Nov. 15, 2013 -- After a Florida man says he was fined $100 a day, or $5,000, for having two Magnolia trees that were too short, his homeowners association is defending itself, saying it's not just the height that's the problem, but the number of trees.
Patrick Fitzgerald, 51, said he planted two small trees by his home in Merritt Island, Fla. a year ago. Now he and the River Grove Homeowners Association have undergone legal mediation and some heated words in which he has called the board "idiots."
"This has gotten so carried away it is absolutely ridiculous," the HOA president told ABCNews.com. "To me it's ludicrous."
The association board, which is a group of volunteers, says there is a rule that trees must eight feet tall in the right-of-way, a thin patch of lawn between the sidewalk and the road that is a few feet away from Fitzgerald's property. But the board's main problem with the trees, its president says, is the aesthetics of the area and that there are too many -- more than what the landscaper's plan allows.
Fitzgerald, who says he just wanted to plant more trees because he believes an overabundance of fertilizer is killing his other trees, said he regrets that the dispute led to mediation, spending almost $2,000 on lawyer and mediator costs. But the reason he agreed to pre-suit mediation was to avoid going to court.
"Trust me, I didn't want to spend almost $2,000 to protect two trees," Fitzgerald said.
Fitzgerald's lawyer has drafted a proposal that forgives the $5,000 fine if he digs up the trees in 20 days, the association said. Fitzgerald said he will dig up the two trees this weekend and put them in pots.
Seth Chipman, an attorney for the homeowners association, says the dispute is over both the spacing of the trees as well as the size of the trees.
The homeowner association's guidelines, or its declaration of covenants and restrictions, requires the trees to be at least be eight feet in height, and it also adopts a "treescape plan."
"This particular homeowner's association plan has developed so there are large majestic trees lining the streets," Chipman said. "If you drive through the homeowner's association, that vision is coming to a reality. Throughout the association there are live oaks and magnolia trees that are 10 to 15 foot height. They've taken root and are getting pretty big, so they don't want minor seedlings being planted."
The association board maintains that if Fitzgerald had filled out an application to the HOA's agricultural review committee, or ARC, the issue would not have needed mediation.
"That was never done. The trees were planted and all correspondence about the trees were unanswered," the board president said.
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The regulation language provided by Chipman to ABCNews.com states that "the term 'trees' shall mean and be defined as any tree eight (8) feet or greater in height" and "the trees used in landscaping shall be chosen by the builder/owner and approved by the ARC and shall be a combination of tree styles and types which comply with County Landscaping Ordinance and governmental regulations."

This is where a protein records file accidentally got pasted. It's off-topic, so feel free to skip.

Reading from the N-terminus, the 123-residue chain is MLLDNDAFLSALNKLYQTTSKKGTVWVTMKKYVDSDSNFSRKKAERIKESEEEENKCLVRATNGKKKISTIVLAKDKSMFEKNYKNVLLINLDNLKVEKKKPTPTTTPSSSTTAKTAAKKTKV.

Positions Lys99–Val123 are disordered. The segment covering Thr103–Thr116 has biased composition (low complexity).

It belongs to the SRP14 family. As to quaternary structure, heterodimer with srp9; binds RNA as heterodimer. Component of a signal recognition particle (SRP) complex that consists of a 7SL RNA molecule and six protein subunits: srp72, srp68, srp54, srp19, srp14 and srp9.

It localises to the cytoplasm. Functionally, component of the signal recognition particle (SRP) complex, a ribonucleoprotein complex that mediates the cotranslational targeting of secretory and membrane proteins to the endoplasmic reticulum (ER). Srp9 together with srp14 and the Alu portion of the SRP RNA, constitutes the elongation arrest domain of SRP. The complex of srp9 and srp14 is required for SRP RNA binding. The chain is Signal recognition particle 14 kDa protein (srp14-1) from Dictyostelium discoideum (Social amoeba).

The head of the board a year ago sent Fitzgerald an email after he planted his trees, which were about a foot tall at the time, to remove them, the association said, but he did not respond.
"In this case, this particular homeowner already has two magnolia trees that are of size. And so the association is saying, look you already have the two trees in the treescape plan, we don't want tiny seedlings. That's their prerogative," Chipman said, adding that Fitzgeralds bought the house knowing about these regulations.
"It was not some secret sprung on them last minute," Chipman said.
Fitzgerald admits that he did not read the entire 100 or so pages of the homeowner packet when he bought the house.
"I don't know about you, but I didn't go through every single page," Fitzgerald said.
After additional letters, the association board told him that it was going to begin fining him $100 a day, up to $5,000. In response, he sent a letter calling the association "idiots," asking the board's attorney to contact him.
"He mailed a letter to everybody in the neighborhood except the people on the board, saying how this board is pitting neighbor against neighbor. You know how much of a response we got from those letters? Zero," the board president said.
The two trees in dispute are now about 22 inches tall, the board president says.
"They're two little trees -- not even trees -- saplings," he said.
"It's not so much the size, as that there are too many. Nobody ever said that," the board president said of the right-of-way next to Fitzgerald's house. "No one has ever said anything to anyone at anytime about a tree planted in their own yard."
To help maintain the right-of-way, individual homeowners are given a landscape stipend and are responsible for mowing specific areas.
Homeowners are responsible to fertilize and maintain a tree in the right-of-way, the board says.
"It's funny, I don't have the right to plant a tree in front of my house," Fitzgerald told WESH. "There's something wrong there."
The board asserts that mediation was not necessary if he had dug up the trees.
"[Fitzgerald] has one that is only 5 feet tall and we have not asked him to remove that. We have not said anything about that. We're not a bunch of idiots. We're just a bunch of neighbors trying to keep property values where they are," the board president said.
"All he had to do was move his trees two feet into the other side of his property. He may think it's his property but it's HOA's," the board president said. "Yes, he has to take care of it."
The board says the issue is not about the $5,000 fine.
"In mediation, we told the mediator, we don't want his money," he said. "We don't want the $5,000. We just want the trees removed. He can put it anywhere on his property just not there."